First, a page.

Breaches of Domestic Violence Orders

A breach of a Domestic Violence Order (DVO) occurs when a person subject to such an order is alleged to have failed to comply with the conditions and restrictions specified in the order. A Domestic Violence Order is a legal document issued by the court to protect victims of domestic violence and prevent perpetrators from engaging in abusive behavior.

A Domestic Violence Order:

  1. Domestic Violence Order (DVO): A DVO is a court order designed to protect individuals who have experienced domestic violence. It can include conditions and prohibitions tailored to the specific circumstances of the case. These conditions may include orders to stay away from the victim, not to contact the victim, or not to attend certain places.
  2. Breach of a DVO: A breach of a DVO occurs when the person against whom the order is made (the respondent) violates any of the conditions or restrictions specified in the order. This violation can take various forms, such as:

a. Physical Contact: Making physical contact with the protected person when the order prohibits it.

b. Approaching or Stalking: Approaching or following the protected person in a manner that breaches the conditions set out in the DVO.

c. Communication: Making any form of communication with the protected person, including phone calls, text messages, emails, or social media contact, if prohibited by the DVO.

d. Failure to Attend Court: Not appearing in court on the specified date if required to do so by the DVO.

e. Other Contraventions: Engaging in any behavior that directly contradicts the conditions of the DVO.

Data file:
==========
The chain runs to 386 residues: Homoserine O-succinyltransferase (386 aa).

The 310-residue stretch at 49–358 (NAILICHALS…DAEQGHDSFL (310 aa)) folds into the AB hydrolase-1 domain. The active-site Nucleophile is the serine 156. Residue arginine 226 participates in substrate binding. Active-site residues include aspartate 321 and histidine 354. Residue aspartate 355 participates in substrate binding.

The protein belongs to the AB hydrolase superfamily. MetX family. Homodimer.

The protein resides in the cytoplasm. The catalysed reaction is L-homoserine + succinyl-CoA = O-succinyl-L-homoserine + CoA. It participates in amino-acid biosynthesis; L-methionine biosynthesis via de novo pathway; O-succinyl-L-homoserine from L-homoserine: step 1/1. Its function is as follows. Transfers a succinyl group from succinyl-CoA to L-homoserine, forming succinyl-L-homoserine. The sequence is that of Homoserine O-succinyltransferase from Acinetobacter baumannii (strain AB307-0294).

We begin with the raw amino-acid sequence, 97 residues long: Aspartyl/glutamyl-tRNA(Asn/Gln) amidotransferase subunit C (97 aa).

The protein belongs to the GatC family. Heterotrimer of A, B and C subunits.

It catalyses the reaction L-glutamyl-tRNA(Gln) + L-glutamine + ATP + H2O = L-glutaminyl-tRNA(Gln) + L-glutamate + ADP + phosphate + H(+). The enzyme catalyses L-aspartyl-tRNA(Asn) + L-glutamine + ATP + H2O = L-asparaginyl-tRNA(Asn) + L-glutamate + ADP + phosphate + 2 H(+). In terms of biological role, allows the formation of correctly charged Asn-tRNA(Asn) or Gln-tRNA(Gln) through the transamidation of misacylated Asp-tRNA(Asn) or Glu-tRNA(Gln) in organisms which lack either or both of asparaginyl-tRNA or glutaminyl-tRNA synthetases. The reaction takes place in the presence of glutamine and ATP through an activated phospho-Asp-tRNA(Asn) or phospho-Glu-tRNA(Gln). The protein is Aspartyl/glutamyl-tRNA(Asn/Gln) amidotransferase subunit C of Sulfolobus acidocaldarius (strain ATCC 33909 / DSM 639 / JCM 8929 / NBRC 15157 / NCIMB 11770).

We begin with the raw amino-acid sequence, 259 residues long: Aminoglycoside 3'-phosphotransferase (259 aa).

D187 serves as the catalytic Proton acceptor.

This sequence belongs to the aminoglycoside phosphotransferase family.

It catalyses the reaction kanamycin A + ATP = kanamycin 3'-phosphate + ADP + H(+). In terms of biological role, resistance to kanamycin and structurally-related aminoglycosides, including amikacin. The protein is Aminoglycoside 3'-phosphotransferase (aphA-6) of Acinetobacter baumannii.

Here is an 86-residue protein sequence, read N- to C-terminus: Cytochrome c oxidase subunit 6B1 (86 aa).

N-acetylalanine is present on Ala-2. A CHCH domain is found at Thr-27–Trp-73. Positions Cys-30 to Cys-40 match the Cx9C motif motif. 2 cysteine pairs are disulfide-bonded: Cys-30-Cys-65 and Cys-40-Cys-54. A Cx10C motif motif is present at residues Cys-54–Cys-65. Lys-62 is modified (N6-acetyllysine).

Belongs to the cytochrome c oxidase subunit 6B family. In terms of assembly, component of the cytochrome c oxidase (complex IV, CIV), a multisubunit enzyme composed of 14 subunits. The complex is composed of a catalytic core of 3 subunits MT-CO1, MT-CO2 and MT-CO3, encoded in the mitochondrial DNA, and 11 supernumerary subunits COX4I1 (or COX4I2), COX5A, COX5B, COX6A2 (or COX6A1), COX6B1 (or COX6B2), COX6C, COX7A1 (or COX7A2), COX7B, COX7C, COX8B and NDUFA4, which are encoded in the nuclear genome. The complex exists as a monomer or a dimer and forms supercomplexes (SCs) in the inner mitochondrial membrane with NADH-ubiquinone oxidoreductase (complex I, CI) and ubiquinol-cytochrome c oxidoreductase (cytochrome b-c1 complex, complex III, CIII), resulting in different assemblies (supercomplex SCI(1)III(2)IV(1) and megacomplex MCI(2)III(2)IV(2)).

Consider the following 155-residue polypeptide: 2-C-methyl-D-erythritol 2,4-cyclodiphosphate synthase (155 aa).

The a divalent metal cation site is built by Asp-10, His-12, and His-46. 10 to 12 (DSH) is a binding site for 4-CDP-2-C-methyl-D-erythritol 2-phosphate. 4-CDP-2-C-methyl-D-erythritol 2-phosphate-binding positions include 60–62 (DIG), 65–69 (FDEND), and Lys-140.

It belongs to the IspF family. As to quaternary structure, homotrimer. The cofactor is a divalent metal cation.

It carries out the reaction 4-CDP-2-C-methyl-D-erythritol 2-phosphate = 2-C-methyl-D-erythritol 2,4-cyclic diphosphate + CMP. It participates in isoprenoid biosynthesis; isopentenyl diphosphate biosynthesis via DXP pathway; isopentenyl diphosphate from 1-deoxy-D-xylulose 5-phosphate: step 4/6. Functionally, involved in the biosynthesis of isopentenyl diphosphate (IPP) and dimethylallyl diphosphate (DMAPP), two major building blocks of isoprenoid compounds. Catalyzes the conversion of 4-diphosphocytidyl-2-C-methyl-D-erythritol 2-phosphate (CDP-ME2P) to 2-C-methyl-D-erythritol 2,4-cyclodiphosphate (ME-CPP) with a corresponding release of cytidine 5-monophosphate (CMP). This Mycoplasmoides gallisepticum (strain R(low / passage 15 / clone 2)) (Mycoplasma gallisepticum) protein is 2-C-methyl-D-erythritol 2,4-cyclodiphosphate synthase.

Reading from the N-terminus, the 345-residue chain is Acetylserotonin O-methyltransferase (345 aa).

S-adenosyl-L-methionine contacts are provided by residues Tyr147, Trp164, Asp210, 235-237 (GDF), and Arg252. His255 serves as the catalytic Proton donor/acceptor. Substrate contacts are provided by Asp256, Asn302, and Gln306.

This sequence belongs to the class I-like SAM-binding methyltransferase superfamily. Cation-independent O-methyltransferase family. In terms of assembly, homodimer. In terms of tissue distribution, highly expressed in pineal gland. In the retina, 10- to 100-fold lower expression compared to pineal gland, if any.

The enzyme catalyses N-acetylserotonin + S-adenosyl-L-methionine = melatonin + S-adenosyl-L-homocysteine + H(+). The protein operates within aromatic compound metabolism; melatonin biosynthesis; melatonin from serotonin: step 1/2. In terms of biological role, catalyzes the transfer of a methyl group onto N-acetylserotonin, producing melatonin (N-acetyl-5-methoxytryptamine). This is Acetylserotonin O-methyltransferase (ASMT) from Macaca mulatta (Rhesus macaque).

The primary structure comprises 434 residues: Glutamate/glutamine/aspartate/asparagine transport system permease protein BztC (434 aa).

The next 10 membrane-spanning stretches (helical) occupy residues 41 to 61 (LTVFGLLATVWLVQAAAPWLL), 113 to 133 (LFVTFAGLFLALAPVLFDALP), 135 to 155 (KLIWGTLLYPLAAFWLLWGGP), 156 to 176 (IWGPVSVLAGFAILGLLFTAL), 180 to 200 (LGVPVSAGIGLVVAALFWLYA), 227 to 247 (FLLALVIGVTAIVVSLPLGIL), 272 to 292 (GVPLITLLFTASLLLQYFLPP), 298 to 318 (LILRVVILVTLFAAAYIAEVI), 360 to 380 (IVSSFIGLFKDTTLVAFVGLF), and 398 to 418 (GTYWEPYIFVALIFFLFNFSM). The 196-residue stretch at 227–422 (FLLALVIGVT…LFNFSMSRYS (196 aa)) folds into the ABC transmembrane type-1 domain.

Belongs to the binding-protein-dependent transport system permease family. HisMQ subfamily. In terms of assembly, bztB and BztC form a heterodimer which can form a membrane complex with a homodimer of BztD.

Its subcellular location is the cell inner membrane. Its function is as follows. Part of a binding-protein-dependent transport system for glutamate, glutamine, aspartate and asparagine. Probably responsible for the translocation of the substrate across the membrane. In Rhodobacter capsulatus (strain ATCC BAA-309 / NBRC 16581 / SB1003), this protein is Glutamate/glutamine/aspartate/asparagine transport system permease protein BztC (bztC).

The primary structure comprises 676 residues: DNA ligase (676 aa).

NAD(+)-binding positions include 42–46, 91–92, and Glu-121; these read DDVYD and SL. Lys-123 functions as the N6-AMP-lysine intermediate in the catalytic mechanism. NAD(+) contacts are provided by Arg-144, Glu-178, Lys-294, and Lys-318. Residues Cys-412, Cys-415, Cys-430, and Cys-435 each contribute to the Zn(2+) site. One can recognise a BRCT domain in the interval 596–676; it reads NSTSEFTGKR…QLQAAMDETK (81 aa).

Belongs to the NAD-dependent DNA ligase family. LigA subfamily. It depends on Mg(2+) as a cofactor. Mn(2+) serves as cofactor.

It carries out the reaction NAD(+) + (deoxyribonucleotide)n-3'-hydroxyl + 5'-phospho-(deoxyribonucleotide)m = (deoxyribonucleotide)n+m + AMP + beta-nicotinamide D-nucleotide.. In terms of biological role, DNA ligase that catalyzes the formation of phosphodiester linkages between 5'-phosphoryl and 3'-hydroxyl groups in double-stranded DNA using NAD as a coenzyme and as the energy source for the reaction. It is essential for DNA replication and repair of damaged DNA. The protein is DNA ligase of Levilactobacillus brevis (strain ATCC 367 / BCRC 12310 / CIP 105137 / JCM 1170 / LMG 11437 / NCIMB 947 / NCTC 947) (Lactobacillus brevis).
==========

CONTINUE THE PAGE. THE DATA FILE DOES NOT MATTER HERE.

1. Penalties for Breach: Breaching a Domestic Violence Order in Queensland is a serious offense. The penalties for a breach can include fines, imprisonment, or community service, depending on the circumstances and the severity of the breach. The court will take into account factors such as the respondent's prior history of breaches and the impact on the victim when determining the appropriate penalty.
  2. Protection and Support for Victims: Queensland law prioritises the safety and protection of victims of domestic violence. Breach of a DVO is taken seriously, and victims are encouraged to report any breaches to the police immediately. Victims can also seek assistance from support services, such as domestic violence shelters and counseling.
  3. Applying for or Modifying a DVO: Victims can apply for a DVO or request modifications to an existing order if they believe additional protection is necessary. Legal assistance is available to help victims navigate the legal process.

A breach of a Domestic Violence Order involves an alleged violation of the conditions and restrictions set out in the order, designed to protect victims of domestic violence. Breaching a DVO is a criminal offense, and those found guilty may face legal consequences. If you have been accused of breaching a DVO it is imperative you contact us immediately to get the appropriate advice and assistance.


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